You’re so chill,” a coworker said to my boss one day. This was an understatement. In a high-pressure job, this man always seemed to be the person who either resolved conflict or defused tension. Having spent several years with him, I grew to appreciate his understated ability to make peace in difficult situations.
Rarely is this kind of calm maturity encouraged by today’s leadership literature. Traits like ambition, extroversion, and toughness are held up as the most noble and desirable. In public leadership, sobriety is seen as weakness, especially when compared to today’s celebrities who seem to advance by open displays of crassness, outrage, and greed. Even church leadership models seem to reward charisma and star quality instead of the more subtle pastoral graces described in Scripture.
Paul, in all of his writings to the church, always seemed to include these unassuming characteristics in the requirements for spiritual leaders. To Titus, he encouraged “self-control” and “sensibility” (Titus 1:8). To Timothy, he wrote of “dignity” and “sobriety” (1 Tim. 3:8-10). To the Ephesian elders, Paul encouraged a kind of sober self-assessment (Acts 20:1-38).
Sobriety is a term we don’t often use, unless we are speaking of substance abuse. The word immediately conjures up images of rehab centers and 12-step programs, of celebrities in sunglasses avoiding the glare of TMZ’s camera lights. But sobriety is a much more robust spiritual characteristic than the willpower to avoid addictive substances. It’s a distinctly Christian trait—a calm yet firm presence, an ability to trust God enough to restrain our emotions and lean into difficult situations with grace. And it’s not a quality needed only by pastors, elders, and church leaders. This kind of grace is necessary in our homes and workplaces. Ken Sande, author of The Peacemaker, writes, “When displaying the riches of God’s love and pleasing him is more important than holding onto worldly things and pleasing yourself, it becomes increasingly natural to respond to conflict graciously, wisely, and with self-control.”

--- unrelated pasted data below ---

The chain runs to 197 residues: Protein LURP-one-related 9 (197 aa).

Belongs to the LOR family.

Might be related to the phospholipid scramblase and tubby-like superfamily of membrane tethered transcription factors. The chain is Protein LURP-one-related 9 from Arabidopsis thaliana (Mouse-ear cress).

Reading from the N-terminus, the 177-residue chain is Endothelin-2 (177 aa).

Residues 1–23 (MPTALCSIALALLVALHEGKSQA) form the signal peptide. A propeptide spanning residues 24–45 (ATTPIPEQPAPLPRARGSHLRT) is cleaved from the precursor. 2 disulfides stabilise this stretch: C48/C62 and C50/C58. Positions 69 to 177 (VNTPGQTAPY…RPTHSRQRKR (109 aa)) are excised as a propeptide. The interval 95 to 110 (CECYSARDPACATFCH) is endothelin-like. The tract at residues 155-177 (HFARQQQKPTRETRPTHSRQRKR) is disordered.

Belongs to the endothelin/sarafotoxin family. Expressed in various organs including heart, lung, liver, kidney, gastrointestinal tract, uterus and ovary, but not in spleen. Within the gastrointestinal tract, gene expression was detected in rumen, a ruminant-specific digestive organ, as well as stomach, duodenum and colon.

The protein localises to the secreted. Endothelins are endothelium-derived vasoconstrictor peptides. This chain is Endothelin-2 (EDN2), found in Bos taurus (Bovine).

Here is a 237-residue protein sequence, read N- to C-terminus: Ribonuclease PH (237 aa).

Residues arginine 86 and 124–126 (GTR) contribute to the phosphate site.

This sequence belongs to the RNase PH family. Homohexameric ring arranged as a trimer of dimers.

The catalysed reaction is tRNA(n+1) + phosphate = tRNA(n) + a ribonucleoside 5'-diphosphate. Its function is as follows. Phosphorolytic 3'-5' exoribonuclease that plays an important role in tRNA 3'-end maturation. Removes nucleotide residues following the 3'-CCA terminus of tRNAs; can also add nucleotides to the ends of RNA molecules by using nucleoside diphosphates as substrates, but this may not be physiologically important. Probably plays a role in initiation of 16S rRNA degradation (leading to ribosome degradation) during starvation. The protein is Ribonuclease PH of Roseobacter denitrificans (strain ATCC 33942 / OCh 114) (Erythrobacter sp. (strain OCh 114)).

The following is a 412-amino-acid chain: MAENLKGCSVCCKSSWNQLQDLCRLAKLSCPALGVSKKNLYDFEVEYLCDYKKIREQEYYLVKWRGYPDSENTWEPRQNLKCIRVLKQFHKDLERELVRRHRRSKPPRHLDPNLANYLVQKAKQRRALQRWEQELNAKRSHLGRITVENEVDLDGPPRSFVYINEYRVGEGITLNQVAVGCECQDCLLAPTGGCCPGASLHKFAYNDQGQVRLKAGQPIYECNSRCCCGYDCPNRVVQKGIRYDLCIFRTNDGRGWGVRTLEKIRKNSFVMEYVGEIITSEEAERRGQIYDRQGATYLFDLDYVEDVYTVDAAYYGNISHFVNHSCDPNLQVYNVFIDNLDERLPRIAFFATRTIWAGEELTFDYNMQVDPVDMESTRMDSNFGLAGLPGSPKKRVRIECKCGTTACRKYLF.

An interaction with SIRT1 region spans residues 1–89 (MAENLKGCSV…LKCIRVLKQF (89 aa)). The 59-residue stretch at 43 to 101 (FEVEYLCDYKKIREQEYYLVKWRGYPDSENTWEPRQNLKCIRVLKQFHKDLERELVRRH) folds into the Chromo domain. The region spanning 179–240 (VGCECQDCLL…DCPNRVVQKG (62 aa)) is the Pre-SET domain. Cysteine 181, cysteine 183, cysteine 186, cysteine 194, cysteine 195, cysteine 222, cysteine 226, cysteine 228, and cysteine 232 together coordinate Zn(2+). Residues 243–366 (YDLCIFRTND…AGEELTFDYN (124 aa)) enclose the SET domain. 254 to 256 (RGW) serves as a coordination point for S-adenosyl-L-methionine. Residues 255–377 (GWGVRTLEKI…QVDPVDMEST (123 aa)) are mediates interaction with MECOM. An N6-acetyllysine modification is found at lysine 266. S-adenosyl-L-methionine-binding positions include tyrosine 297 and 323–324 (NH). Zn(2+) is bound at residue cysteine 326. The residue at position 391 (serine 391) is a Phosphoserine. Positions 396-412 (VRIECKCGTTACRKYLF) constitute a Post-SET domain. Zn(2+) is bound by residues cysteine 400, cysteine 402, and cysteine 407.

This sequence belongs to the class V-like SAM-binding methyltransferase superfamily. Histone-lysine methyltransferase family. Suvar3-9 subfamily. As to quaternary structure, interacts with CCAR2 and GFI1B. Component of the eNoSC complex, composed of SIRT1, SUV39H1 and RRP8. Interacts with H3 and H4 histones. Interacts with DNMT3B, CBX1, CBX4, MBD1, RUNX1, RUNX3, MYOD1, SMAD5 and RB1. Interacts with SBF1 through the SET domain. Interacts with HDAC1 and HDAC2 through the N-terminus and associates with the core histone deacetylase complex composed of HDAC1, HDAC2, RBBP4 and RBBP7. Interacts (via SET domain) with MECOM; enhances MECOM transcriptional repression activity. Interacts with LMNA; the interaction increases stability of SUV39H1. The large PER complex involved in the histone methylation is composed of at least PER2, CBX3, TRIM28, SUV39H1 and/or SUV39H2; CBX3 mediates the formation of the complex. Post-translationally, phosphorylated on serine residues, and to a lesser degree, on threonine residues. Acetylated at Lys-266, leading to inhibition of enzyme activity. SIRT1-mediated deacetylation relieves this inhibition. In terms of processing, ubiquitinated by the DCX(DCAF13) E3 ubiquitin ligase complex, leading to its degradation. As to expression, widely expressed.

Why is it that we so devalue this gentle virtue, given as an evidence of the Spirit’s work of sanctification? Why is being clear-eyed, instead of reactive, seen as weakness? Perhaps it is because this kind of wise restraint requires an uncommon dependence on Christ as Lord. If He is Lord, we can let go of the powerful desire within to win, to make a point, to be heard. Wise Christians are less concerned with scoring personal victories and more concerned with the welfare of the people with whom they interact.
Rarely is this kind of calm maturity encouraged by today’s leadership literature. Traits like ambition, extroversion, and toughness are held up as the most noble and desirable.
It is interesting that most of Paul’s admonitions about sobriety are set in a context that deals with abusive behaviors. Don’t be intoxicated with wine, he warns the Ephesians, but be filled with the Spirit (Eph. 5:18). It’s as if the fervent and fragile longings in the heart are going to be guided, filled, or ruled by something. Scripture tells us that the classic strangleholds of substances or anger or pride are like prisons upon the soul. But the classic spiritual virtues, created in us by the Holy Spirit and nurtured by the spiritual disciplines, free us from our own self-destructive tendencies.
This is perhaps the best way we can demonstrate our love for Christ in the world. The average employee may have few opportunities each week to initiate a spiritual conversation, but he or she may be presented with manifold situations in which to point to Christ by exhibiting self-control and gentleness.
Sobriety is sometimes confused with passivity, but we know that demonstrative displays of righteous outrage are sometimes necessary. Jesus cleansed the temple with fury. Paul employed barbed rebukes in his writing. The prophets communicated God’s fiery judgments. But the recognition of our tendency to selfishness should cause us to employ anger in the rarest of moments and only when God’s glory (as opposed to our own) is at stake. A sober temperament creates a chance for resolution in those times when conflict is unavoidable.
Which brings me back to my boss. What people most admired about him was not that he was “chill,” but that he had learned to apply his temperament well. He could be relied on to know when to lean into conflict and when to neutralize it, when to stand up and when to sit down, when to speak up and when to be quiet. It’s a skill I’m still learning in all of my relationships, and while the world may not prize the subtle traits of self-control and sobriety, I’m discovering just how priceless they can be as evidence of grace.
Of course, I will often fail in this pursuit, and so will you—particularly as we are tested by close relationships in the workplace, at home, and in the community. And that means we’ll have to go back to our coworkers, children, and spouses and ask for forgiveness. But even in these moments of contrition, we are putting on display the otherworldliness of the gospel we believe—that our brokenness requires the grace of Jesus.
Illustration by Ben Mounsey